It's certainly not as exciting as an all-day golf outing or a catered lunch for the office, but a recent study highlighted by the Health News Watchdog Blog suggests that pharmaceutical companies may have yet another trick up their sleeves when it comes to influencing prescribing patterns: Funding studies for publication in medical journals, then placing high volumes of reprint requests to feather the nests of the publishers themselves.
There's no evidence of any wrongdoing, of course -- although we find it curious that no United States-based medical journal would even provide reprint data to study researchers. Only British medical journals the Lancet and BMJ participated, and BMJ published the results. We're guessing pharmaceutical companies won't be buying up too many reprints of that one.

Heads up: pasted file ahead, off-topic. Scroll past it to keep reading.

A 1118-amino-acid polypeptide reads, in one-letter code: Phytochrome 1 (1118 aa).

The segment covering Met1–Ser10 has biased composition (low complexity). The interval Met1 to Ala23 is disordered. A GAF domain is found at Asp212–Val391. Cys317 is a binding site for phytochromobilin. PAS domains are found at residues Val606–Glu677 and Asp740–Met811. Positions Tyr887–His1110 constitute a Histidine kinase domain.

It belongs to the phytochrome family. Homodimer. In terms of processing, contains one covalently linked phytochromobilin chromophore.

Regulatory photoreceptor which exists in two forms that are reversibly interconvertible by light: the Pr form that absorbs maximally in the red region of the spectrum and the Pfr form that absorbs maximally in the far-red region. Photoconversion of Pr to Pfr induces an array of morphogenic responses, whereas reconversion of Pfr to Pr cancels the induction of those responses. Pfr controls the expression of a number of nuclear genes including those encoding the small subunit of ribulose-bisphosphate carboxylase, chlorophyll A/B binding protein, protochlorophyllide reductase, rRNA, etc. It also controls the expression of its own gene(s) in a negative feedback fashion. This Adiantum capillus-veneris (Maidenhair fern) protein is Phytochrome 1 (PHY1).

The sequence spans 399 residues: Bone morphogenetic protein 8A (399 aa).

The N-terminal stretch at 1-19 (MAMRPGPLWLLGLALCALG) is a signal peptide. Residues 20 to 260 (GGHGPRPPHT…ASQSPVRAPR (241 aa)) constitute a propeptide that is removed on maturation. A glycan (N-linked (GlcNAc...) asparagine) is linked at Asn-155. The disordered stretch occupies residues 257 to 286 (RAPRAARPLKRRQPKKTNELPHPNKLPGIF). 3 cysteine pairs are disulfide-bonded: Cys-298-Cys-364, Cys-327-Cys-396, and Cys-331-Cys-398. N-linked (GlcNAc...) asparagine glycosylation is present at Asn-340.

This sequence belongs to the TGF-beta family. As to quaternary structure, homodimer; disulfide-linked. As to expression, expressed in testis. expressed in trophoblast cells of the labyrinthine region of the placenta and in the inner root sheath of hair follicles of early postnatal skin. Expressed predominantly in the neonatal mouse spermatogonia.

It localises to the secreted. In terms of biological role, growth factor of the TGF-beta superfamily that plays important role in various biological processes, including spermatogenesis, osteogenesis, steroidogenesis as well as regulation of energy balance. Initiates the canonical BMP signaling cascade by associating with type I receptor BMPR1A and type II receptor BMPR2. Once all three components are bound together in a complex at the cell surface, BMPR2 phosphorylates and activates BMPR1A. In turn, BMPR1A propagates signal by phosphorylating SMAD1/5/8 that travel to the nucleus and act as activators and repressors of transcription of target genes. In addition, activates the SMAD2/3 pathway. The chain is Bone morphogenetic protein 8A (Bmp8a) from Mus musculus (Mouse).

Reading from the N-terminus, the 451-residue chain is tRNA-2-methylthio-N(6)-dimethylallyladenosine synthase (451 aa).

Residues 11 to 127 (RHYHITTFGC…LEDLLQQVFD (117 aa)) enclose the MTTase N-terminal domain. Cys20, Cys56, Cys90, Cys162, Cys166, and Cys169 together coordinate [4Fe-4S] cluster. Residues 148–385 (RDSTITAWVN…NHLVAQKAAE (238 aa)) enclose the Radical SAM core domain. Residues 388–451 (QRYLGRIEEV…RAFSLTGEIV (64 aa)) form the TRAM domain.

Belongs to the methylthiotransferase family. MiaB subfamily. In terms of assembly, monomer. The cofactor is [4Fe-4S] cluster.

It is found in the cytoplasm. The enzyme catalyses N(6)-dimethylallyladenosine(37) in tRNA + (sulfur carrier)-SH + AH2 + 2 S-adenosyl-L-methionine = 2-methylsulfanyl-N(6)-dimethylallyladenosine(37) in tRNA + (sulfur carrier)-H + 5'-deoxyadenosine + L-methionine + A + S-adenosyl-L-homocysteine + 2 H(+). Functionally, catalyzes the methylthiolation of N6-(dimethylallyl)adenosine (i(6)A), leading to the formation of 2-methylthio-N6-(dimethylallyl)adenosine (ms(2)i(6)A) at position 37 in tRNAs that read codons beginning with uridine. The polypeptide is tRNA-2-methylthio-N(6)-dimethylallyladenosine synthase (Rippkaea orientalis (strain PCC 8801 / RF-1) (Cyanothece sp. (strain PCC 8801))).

The findings -- and you'll want to sit down for this one -- showed that pharmaceutical companies were much more likely to be the sponsors of high reprint volume articles, generating significant reprint dollars for the publishers. The study was not intended to prove publication bias existed, but the authors do suggest a little more light be shined on reprint buyers.